Cockroaches are survivors. They have been active on the planet more than 350 million years, making them one of the oldest living species. They're the No. 1 pest of homes and other structures and are often the first occupant of any new dwelling.
They are well-adapted to living with humans and thrive in the average home. Prepare yourself to fight this unwelcome insect by learning the basics.
Where do they come from?
In all regions, cockroaches can shift from outdoor locations to indoor ones. That's why it's a good idea to block home-invading insects by plugging insect-sized cracks and crevices and tackle other simple steps to keep insects from entering your home. In multi-unit dwellings, they can move from one living space to another by running along utility lines.
What Cockroaches need to survive
Most are tropical and crave warm hiding places, along with access to food and water. Open food containers, dirty dishes, crumbs, grease on the stovetop, water droplets in the sink, leaky pipes and areas with condensation provide adequate food and water supplies for these irritating pests.
German Cockroaches, the most common indoor species, can survive 42 days on water alone. They only survive 12 days without water, even if there's available food.
Where to find them
Central heating allows them to remain active year-round in all climates. During drought episodes, more of them may invade your home in search of water. During flooding, displaced Roaches actively seek out new quarters.
Cockroaches like to hang out in warm, dark, crowded spaces –locations where surfaces touch their bodies, like tiny crevices. Adult German Cockroaches can squeeze into cracks 1/16 inch wide; immature ones hide in even smaller spaces. These insects like corners and tend to travel along edges of surfaces.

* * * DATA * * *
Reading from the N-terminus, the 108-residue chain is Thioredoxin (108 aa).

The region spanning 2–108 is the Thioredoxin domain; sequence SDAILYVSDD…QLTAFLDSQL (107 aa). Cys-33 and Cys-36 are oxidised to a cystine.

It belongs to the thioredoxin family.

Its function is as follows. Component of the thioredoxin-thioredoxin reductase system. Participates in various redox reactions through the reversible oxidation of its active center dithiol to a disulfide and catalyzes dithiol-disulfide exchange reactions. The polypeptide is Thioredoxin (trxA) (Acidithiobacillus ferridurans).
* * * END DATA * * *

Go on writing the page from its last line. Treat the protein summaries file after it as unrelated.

In a home, they'll hide in the space behind kitchen drawers, under sinks, behind and in cupboards, and behind and beneath appliances. Outdoors, they may live in meter boxes, sewers and areas with garbage.
They reproduce quickly
One female German Cockroach and her young can produce more than 300,000 offspring in one year. Not every offspring survives; some are even eaten by other Roaches (these are cannibalistic insects). Females lay eggs more frequently during warm weather.
They can cause diseases
They carry bacteria on their bodies, including Salmonella, Streptococcus, and Staphylococcus. They've also been implicated in spreading Hepatitis virus, Typhoid and Dysentery. Because these pests eat anything –including garbage and pet feces –they pick up disease bacteria, which survive in their gut for four weeks or longer. They pass the bacteria in their feces, which other Roaches then walk through and transmit to surfaces in your home.
Roach bodies and excrement are an allergen for some individuals, many of whom develop Asthma. Many urban dwellers (23-60%) acquire Cockroach-Induced Asthma where infestations are severe.
The first step in successful control is correctly identifying the type of Cockroach you're fighting. Research online or contact your local Cooperative Extension System office for help in proper identification.
Then eliminate food and water sources. This includes crumbs in the kitchen, leaky pipes or faucets, open pet food containers, etc.
Follow up with insecticides labeled for the type of Roach you have. Treat the exterior of your home with a pesticide perimeter treatment and treat the inside of your home with a product like Home Pest Roach Killer Gel.
If you have a severe infestation or don't know where to start, contact a professional pest control company. Many times, having a pest professional assess the problem and initiate treatments can help jump-start control that you continue yourself. Remember, the longer you wait to handle your infestation, the more of these pests you might have to deal with.